US v. Moody: Moody and his codefendant, Carter, were in a car that was stopped by police. Before the car came to a stop, the officer saw Moody, in the passenger’s seat, reach behind the driver’s seat twice. The officer found cash and a cell phone on Moody, another phone on Carter, as well as firearms under each front seat of the car and a bag behind the driver’s seat with drugs and other paraphernalia. The defendants were charged with conspiracy to possess cocaine with intent to distribute, possession with intent to distribute and possession of firearms in connection with a drug trafficking offense, with Moody additionally charged with being a felon in possession of a firearm. They were convicted on all counts.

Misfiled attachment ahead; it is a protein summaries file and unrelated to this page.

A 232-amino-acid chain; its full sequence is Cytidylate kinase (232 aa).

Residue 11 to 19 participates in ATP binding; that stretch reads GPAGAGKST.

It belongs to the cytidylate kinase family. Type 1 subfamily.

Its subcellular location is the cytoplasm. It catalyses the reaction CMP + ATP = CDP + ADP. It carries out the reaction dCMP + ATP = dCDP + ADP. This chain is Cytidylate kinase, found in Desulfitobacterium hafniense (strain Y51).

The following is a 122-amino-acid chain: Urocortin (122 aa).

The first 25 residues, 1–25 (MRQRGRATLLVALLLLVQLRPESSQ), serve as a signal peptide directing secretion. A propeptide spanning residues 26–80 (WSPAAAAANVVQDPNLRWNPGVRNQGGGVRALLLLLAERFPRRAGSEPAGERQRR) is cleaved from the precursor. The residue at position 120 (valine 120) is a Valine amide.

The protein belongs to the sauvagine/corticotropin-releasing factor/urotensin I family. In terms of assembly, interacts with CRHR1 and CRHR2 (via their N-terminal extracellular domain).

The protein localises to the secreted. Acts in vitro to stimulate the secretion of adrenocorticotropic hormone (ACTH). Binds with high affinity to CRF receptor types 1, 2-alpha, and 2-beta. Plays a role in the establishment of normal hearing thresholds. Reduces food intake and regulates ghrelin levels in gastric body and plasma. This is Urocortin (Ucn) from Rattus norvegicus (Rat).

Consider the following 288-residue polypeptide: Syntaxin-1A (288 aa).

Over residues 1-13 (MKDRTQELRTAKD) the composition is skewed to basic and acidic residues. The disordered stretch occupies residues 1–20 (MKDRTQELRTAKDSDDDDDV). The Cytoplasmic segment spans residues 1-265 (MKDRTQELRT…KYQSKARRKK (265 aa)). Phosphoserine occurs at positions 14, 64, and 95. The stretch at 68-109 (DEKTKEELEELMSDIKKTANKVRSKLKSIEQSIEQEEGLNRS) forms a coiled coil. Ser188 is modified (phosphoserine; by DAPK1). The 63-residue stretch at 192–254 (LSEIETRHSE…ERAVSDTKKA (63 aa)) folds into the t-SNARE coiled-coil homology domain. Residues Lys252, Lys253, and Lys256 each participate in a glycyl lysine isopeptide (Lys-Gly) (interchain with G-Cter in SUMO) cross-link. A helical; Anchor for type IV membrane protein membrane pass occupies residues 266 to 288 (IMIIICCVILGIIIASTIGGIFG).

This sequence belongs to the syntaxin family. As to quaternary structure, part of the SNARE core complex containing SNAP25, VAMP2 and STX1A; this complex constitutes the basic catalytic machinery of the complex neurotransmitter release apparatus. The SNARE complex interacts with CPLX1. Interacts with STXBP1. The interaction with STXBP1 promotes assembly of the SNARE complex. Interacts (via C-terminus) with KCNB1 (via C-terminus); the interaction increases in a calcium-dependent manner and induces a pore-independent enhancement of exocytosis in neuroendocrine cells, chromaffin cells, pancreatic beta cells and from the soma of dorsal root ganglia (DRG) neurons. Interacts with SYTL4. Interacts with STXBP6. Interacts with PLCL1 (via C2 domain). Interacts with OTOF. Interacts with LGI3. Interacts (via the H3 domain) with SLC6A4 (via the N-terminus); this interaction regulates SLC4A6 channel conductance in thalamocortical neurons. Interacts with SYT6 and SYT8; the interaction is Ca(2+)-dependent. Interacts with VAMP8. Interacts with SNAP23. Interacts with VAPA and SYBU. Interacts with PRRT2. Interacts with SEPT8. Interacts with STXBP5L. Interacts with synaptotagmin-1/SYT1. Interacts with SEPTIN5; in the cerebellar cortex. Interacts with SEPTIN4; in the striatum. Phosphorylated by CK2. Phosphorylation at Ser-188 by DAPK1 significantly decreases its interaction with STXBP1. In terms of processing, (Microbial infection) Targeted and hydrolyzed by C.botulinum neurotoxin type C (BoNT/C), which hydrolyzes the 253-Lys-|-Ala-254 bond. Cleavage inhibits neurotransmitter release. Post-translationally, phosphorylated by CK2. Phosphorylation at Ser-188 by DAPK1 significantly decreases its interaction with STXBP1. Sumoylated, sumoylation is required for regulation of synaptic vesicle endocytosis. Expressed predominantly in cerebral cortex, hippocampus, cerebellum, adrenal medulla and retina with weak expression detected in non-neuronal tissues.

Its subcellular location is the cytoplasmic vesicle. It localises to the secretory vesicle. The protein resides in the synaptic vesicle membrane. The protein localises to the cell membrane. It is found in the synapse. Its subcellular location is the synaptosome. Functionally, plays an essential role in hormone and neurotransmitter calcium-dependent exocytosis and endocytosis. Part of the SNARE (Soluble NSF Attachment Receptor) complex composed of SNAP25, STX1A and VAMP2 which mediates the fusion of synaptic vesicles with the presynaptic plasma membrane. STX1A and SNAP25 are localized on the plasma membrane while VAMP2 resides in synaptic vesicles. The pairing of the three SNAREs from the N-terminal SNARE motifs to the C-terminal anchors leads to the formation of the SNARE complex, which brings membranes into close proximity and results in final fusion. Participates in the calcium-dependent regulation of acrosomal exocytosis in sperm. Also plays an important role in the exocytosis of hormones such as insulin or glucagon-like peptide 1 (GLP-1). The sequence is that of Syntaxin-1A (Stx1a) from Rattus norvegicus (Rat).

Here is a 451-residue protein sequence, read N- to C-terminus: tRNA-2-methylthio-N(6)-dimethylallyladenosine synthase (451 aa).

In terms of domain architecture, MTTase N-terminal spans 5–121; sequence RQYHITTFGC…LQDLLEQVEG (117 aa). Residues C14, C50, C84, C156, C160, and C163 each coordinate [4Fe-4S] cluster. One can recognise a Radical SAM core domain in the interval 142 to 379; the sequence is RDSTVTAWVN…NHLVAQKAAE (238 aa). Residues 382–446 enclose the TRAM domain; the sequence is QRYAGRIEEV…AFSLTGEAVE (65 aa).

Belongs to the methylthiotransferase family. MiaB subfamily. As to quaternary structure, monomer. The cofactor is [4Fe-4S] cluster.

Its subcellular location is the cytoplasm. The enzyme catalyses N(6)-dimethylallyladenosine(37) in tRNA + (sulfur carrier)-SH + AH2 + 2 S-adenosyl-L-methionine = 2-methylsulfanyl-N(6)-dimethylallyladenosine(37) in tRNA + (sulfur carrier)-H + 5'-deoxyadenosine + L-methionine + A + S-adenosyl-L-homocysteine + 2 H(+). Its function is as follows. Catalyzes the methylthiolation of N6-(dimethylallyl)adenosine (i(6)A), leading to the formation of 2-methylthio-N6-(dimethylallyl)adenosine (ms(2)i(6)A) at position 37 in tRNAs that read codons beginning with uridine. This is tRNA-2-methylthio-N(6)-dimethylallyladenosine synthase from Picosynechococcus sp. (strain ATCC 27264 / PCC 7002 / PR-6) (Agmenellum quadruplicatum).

On appeal, the Fourth Circuit affirmed the defendants’ convictions. Their primary argument was that there was insufficient evidence to support their convictions. As to the possession of the drugs, the court held that while there were “potentially innocent explanations” for the evidence against Moody, a “reasonable jury could have inferred” that Moody was in the area to sell drugs and that the case was proceeds of those sales. Likewise, the evidence of possession against Carter was sufficient as “if a factfinder determines that a driver had dominion and control over a vehicle, that is sufficient to establish constructive possession of contraband hidden in that vehicle.” The court also found sufficient evidence to sustain the firearm convictions. As to the conspiracy conviction, however, the court, while ultimately affirming the convictions, noted that “we reach this conclusion reluctantly” and noted “the unfortunate breadth of our modern conspiracy law” and the practice of indicting defendants for both conspiracy and the object of the conspiracy where there was little evidence beyond the facts supporting the underlying offense. It was not an “overwhelming” case, but it was enough.